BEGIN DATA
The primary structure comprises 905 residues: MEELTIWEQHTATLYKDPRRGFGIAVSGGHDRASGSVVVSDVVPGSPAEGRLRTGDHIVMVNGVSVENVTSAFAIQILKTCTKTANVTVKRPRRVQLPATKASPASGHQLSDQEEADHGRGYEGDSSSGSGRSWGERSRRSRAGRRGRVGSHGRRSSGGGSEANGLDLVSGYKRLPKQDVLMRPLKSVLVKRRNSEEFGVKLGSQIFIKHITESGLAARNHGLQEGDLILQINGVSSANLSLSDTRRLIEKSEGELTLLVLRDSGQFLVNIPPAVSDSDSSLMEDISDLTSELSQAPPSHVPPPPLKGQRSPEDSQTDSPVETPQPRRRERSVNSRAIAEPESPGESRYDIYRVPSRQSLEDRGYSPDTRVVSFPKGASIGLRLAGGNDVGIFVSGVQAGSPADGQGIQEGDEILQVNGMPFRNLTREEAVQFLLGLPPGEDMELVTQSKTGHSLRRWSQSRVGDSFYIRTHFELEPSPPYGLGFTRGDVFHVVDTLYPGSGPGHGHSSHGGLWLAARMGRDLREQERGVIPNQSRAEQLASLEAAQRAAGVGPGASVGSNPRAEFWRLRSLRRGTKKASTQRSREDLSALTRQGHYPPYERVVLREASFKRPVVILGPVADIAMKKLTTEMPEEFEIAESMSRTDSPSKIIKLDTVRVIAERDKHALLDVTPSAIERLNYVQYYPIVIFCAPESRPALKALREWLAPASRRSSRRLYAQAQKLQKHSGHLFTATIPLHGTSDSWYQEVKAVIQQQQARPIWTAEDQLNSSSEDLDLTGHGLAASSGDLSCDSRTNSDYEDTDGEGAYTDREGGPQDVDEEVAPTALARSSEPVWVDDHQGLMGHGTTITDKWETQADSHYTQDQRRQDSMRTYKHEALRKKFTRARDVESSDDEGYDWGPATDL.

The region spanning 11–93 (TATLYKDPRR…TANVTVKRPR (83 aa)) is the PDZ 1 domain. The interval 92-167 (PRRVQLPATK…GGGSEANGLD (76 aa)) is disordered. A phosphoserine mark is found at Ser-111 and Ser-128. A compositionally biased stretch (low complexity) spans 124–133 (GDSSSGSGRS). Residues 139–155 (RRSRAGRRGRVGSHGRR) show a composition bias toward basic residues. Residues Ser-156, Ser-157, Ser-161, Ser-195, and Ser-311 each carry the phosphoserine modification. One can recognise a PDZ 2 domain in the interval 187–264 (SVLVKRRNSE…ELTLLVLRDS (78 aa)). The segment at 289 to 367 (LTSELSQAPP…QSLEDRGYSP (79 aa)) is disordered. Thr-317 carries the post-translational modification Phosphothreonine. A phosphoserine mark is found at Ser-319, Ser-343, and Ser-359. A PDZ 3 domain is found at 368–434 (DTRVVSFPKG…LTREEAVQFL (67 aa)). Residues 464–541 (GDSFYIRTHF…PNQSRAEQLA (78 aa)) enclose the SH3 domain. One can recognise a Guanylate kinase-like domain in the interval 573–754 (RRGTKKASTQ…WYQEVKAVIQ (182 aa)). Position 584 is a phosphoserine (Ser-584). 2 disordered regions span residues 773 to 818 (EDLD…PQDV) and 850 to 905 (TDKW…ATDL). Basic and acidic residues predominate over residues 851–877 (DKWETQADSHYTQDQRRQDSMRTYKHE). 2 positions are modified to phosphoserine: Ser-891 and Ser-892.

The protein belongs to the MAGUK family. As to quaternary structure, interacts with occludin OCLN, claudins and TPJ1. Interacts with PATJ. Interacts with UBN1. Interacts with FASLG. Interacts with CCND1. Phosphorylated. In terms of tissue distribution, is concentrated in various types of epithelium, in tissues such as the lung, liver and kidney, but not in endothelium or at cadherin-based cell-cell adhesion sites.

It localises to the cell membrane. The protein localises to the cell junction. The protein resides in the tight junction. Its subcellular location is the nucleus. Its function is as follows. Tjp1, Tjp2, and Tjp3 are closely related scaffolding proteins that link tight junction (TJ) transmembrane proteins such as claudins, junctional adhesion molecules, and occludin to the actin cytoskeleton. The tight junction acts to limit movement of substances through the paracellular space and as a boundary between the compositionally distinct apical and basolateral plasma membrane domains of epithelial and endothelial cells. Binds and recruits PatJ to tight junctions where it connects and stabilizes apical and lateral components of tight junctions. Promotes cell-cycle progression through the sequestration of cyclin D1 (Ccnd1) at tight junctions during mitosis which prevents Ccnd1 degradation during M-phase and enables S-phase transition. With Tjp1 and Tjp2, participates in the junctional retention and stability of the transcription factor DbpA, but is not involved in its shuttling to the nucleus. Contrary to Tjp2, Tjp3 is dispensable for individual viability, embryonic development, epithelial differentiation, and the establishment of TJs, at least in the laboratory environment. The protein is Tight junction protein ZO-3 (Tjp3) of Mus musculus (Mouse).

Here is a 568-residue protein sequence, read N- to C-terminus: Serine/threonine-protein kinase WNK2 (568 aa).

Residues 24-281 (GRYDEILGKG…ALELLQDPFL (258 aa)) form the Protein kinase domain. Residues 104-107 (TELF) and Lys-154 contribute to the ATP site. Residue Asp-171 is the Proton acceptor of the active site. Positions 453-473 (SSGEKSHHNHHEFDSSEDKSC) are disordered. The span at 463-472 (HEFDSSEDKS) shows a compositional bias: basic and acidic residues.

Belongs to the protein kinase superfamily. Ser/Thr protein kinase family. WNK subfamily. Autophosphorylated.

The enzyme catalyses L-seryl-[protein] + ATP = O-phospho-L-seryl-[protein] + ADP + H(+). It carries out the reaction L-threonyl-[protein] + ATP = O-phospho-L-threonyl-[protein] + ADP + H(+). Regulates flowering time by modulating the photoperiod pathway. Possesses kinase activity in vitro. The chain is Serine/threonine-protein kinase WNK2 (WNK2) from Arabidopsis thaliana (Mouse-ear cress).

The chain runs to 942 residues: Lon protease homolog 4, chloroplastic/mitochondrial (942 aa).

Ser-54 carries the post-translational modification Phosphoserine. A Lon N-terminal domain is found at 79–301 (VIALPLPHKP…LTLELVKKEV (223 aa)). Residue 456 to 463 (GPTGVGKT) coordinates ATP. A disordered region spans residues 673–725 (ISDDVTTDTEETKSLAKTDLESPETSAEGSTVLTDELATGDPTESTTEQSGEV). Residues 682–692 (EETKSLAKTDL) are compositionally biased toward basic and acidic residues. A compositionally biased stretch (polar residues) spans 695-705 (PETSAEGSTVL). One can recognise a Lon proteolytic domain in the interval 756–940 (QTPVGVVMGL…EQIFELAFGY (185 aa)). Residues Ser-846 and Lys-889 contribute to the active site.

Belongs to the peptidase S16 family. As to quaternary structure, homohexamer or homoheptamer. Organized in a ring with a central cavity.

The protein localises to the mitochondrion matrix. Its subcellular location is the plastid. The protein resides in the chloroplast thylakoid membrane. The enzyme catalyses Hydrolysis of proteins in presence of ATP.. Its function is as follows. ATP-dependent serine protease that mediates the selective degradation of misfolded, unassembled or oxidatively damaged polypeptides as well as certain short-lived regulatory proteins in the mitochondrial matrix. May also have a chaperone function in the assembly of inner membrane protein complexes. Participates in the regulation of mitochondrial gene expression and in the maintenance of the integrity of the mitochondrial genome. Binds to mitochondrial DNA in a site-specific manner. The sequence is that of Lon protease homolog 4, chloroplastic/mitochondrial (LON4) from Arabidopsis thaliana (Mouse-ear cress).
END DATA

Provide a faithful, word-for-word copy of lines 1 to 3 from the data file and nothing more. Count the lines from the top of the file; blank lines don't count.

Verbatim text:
The primary structure comprises 905 residues: MEELTIWEQHTATLYKDPRRGFGIAVSGGHDRASGSVVVSDVVPGSPAEGRLRTGDHIVMVNGVSVENVTSAFAIQILKTCTKTANVTVKRPRRVQLPATKASPASGHQLSDQEEADHGRGYEGDSSSGSGRSWGERSRRSRAGRRGRVGSHGRRSSGGGSEANGLDLVSGYKRLPKQDVLMRPLKSVLVKRRNSEEFGVKLGSQIFIKHITESGLAARNHGLQEGDLILQINGVSSANLSLSDTRRLIEKSEGELTLLVLRDSGQFLVNIPPAVSDSDSSLMEDISDLTSELSQAPPSHVPPPPLKGQRSPEDSQTDSPVETPQPRRRERSVNSRAIAEPESPGESRYDIYRVPSRQSLEDRGYSPDTRVVSFPKGASIGLRLAGGNDVGIFVSGVQAGSPADGQGIQEGDEILQVNGMPFRNLTREEAVQFLLGLPPGEDMELVTQSKTGHSLRRWSQSRVGDSFYIRTHFELEPSPPYGLGFTRGDVFHVVDTLYPGSGPGHGHSSHGGLWLAARMGRDLREQERGVIPNQSRAEQLASLEAAQRAAGVGPGASVGSNPRAEFWRLRSLRRGTKKASTQRSREDLSALTRQGHYPPYERVVLREASFKRPVVILGPVADIAMKKLTTEMPEEFEIAESMSRTDSPSKIIKLDTVRVIAERDKHALLDVTPSAIERLNYVQYYPIVIFCAPESRPALKALREWLAPASRRSSRRLYAQAQKLQKHSGHLFTATIPLHGTSDSWYQEVKAVIQQQQARPIWTAEDQLNSSSEDLDLTGHGLAASSGDLSCDSRTNSDYEDTDGEGAYTDREGGPQDVDEEVAPTALARSSEPVWVDDHQGLMGHGTTITDKWETQADSHYTQDQRRQDSMRTYKHEALRKKFTRARDVESSDDEGYDWGPATDL.

The region spanning 11–93 (TATLYKDPRR…TANVTVKRPR (83 aa)) is the PDZ 1 domain. The interval 92-167 (PRRVQLPATK…GGGSEANGLD (76 aa)) is disordered. A phosphoserine mark is found at Ser-111 and Ser-128. A compositionally biased stretch (low complexity) spans 124–133 (GDSSSGSGRS). Residues 139–155 (RRSRAGRRGRVGSHGRR) show a composition bias toward basic residues. Residues Ser-156, Ser-157, Ser-161, Ser-195, and Ser-311 each carry the phosphoserine modification. One can recognise a PDZ 2 domain in the interval 187–264 (SVLVKRRNSE…ELTLLVLRDS (78 aa)). The segment at 289 to 367 (LTSELSQAPP…QSLEDRGYSP (79 aa)) is disordered. Thr-317 carries the post-translational modification Phosphothreonine. A phosphoserine mark is found at Ser-319, Ser-343, and Ser-359. A PDZ 3 domain is found at 368–434 (DTRVVSFPKG…LTREEAVQFL (67 aa)). Residues 464–541 (GDSFYIRTHF…PNQSRAEQLA (78 aa)) enclose the SH3 domain. One can recognise a Guanylate kinase-like domain in the interval 573–754 (RRGTKKASTQ…WYQEVKAVIQ (182 aa)). Position 584 is a phosphoserine (Ser-584). 2 disordered regions span residues 773 to 818 (EDLD…PQDV) and 850 to 905 (TDKW…ATDL). Basic and acidic residues predominate over residues 851–877 (DKWETQADSHYTQDQRRQDSMRTYKHE). 2 positions are modified to phosphoserine: Ser-891 and Ser-892.

The protein belongs to the MAGUK family. As to quaternary structure, interacts with occludin OCLN, claudins and TPJ1. Interacts with PATJ. Interacts with UBN1. Interacts with FASLG. Interacts with CCND1. Phosphorylated. In terms of tissue distribution, is concentrated in various types of epithelium, in tissues such as the lung, liver and kidney, but not in endothelium or at cadherin-based cell-cell adhesion sites.